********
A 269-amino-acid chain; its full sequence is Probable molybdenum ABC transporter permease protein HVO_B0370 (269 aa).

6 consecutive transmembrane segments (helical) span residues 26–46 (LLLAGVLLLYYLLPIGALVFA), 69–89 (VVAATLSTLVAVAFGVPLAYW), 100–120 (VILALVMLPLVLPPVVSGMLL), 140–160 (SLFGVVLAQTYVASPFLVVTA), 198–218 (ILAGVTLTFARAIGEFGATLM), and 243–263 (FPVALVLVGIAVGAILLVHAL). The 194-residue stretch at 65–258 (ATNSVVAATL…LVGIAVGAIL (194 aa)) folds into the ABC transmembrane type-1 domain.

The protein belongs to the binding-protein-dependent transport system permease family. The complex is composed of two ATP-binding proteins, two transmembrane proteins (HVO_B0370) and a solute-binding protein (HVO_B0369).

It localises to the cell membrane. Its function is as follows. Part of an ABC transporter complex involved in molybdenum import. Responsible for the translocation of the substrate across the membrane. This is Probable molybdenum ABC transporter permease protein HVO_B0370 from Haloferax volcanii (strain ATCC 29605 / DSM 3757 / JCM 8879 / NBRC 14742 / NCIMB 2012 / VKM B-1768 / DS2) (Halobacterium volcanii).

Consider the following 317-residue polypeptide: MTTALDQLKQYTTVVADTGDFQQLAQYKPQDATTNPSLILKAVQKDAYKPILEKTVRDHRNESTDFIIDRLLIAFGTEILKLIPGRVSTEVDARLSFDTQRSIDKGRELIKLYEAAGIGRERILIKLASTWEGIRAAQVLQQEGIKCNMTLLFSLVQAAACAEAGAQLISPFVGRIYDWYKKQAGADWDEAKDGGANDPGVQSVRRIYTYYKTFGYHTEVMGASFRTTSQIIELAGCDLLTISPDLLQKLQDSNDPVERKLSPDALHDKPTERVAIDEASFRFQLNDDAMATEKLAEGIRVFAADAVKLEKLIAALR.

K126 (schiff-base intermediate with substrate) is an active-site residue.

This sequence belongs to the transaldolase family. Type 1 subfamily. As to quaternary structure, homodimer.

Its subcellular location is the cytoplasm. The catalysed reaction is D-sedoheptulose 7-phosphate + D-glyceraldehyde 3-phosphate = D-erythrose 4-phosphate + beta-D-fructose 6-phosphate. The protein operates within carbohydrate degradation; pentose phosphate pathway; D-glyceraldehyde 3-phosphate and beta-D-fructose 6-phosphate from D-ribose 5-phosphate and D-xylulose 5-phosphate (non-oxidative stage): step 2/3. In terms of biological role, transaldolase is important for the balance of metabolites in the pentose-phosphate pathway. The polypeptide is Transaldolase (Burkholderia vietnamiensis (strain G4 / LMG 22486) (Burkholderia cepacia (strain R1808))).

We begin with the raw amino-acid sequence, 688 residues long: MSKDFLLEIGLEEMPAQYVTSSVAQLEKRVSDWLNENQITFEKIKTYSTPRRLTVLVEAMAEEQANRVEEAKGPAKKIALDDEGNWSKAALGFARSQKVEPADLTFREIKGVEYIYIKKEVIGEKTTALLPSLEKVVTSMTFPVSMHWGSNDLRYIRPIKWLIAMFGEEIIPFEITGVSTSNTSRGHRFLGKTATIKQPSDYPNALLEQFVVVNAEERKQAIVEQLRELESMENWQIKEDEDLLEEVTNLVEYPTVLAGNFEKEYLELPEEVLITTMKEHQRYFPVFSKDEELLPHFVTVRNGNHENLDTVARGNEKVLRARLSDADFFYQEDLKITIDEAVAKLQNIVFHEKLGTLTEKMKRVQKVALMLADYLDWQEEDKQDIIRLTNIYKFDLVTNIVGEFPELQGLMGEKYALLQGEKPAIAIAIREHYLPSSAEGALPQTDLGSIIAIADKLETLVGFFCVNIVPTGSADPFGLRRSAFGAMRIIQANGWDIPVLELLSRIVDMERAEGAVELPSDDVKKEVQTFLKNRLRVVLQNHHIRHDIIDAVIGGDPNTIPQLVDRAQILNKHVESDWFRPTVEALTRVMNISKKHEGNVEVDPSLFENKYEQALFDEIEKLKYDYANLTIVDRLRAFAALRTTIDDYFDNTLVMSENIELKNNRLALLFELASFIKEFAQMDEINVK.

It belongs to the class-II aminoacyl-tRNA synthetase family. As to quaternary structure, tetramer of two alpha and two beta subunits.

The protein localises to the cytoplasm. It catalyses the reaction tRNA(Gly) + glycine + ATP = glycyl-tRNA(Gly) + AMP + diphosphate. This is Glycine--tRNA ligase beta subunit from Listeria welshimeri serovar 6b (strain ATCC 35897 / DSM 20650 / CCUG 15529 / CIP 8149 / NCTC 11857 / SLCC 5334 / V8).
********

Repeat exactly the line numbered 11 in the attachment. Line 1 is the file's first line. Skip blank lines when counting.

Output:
The protein localises to the cytoplasm. It catalyses the reaction tRNA(Gly) + glycine + ATP = glycyl-tRNA(Gly) + AMP + diphosphate. This is Glycine--tRNA ligase beta subunit from Listeria welshimeri serovar 6b (strain ATCC 35897 / DSM 20650 / CCUG 15529 / CIP 8149 / NCTC 11857 / SLCC 5334 / V8).